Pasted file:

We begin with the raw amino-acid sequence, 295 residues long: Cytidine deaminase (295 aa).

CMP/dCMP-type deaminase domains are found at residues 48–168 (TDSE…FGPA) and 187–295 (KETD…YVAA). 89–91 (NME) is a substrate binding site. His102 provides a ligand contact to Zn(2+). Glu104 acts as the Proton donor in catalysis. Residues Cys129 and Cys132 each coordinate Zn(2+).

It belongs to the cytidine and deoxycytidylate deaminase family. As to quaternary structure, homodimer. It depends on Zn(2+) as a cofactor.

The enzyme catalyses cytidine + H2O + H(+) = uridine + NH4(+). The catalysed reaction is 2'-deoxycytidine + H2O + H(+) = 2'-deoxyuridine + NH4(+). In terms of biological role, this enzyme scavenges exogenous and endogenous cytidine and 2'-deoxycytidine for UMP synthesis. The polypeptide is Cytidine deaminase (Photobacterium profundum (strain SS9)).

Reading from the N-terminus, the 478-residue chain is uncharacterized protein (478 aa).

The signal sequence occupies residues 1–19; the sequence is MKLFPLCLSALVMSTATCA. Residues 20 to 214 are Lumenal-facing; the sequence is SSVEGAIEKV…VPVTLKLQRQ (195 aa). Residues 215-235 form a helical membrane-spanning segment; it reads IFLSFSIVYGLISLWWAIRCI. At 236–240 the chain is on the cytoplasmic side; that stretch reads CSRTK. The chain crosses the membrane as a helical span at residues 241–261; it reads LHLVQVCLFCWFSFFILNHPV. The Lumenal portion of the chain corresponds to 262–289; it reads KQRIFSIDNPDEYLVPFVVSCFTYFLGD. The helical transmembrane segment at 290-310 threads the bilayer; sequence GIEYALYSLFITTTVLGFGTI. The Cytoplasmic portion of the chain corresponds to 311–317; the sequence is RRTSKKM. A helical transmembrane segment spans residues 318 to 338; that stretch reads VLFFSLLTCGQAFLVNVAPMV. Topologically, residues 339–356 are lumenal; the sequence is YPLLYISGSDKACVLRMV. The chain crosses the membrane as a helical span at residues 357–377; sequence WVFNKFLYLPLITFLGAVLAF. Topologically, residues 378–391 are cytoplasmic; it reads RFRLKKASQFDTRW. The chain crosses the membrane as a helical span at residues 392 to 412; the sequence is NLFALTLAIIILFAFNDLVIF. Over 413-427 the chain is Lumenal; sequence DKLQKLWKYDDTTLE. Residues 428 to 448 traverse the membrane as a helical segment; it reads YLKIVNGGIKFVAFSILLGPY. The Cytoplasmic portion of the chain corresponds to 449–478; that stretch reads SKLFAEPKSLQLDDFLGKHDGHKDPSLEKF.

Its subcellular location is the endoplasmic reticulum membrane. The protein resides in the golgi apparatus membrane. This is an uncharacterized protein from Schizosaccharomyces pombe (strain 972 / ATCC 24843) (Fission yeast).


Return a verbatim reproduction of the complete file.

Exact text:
We begin with the raw amino-acid sequence, 295 residues long: Cytidine deaminase (295 aa).

CMP/dCMP-type deaminase domains are found at residues 48–168 (TDSE…FGPA) and 187–295 (KETD…YVAA). 89–91 (NME) is a substrate binding site. His102 provides a ligand contact to Zn(2+). Glu104 acts as the Proton donor in catalysis. Residues Cys129 and Cys132 each coordinate Zn(2+).

It belongs to the cytidine and deoxycytidylate deaminase family. As to quaternary structure, homodimer. It depends on Zn(2+) as a cofactor.

The enzyme catalyses cytidine + H2O + H(+) = uridine + NH4(+). The catalysed reaction is 2'-deoxycytidine + H2O + H(+) = 2'-deoxyuridine + NH4(+). In terms of biological role, this enzyme scavenges exogenous and endogenous cytidine and 2'-deoxycytidine for UMP synthesis. The polypeptide is Cytidine deaminase (Photobacterium profundum (strain SS9)).

Reading from the N-terminus, the 478-residue chain is uncharacterized protein (478 aa).

The signal sequence occupies residues 1–19; the sequence is MKLFPLCLSALVMSTATCA. Residues 20 to 214 are Lumenal-facing; the sequence is SSVEGAIEKV…VPVTLKLQRQ (195 aa). Residues 215-235 form a helical membrane-spanning segment; it reads IFLSFSIVYGLISLWWAIRCI. At 236–240 the chain is on the cytoplasmic side; that stretch reads CSRTK. The chain crosses the membrane as a helical span at residues 241–261; it reads LHLVQVCLFCWFSFFILNHPV. The Lumenal portion of the chain corresponds to 262–289; it reads KQRIFSIDNPDEYLVPFVVSCFTYFLGD. The helical transmembrane segment at 290-310 threads the bilayer; sequence GIEYALYSLFITTTVLGFGTI. The Cytoplasmic portion of the chain corresponds to 311–317; the sequence is RRTSKKM. A helical transmembrane segment spans residues 318 to 338; that stretch reads VLFFSLLTCGQAFLVNVAPMV. Topologically, residues 339–356 are lumenal; the sequence is YPLLYISGSDKACVLRMV. The chain crosses the membrane as a helical span at residues 357–377; sequence WVFNKFLYLPLITFLGAVLAF. Topologically, residues 378–391 are cytoplasmic; it reads RFRLKKASQFDTRW. The chain crosses the membrane as a helical span at residues 392 to 412; the sequence is NLFALTLAIIILFAFNDLVIF. Over 413-427 the chain is Lumenal; sequence DKLQKLWKYDDTTLE. Residues 428 to 448 traverse the membrane as a helical segment; it reads YLKIVNGGIKFVAFSILLGPY. The Cytoplasmic portion of the chain corresponds to 449–478; that stretch reads SKLFAEPKSLQLDDFLGKHDGHKDPSLEKF.

Its subcellular location is the endoplasmic reticulum membrane. The protein resides in the golgi apparatus membrane. This is an uncharacterized protein from Schizosaccharomyces pombe (strain 972 / ATCC 24843) (Fission yeast).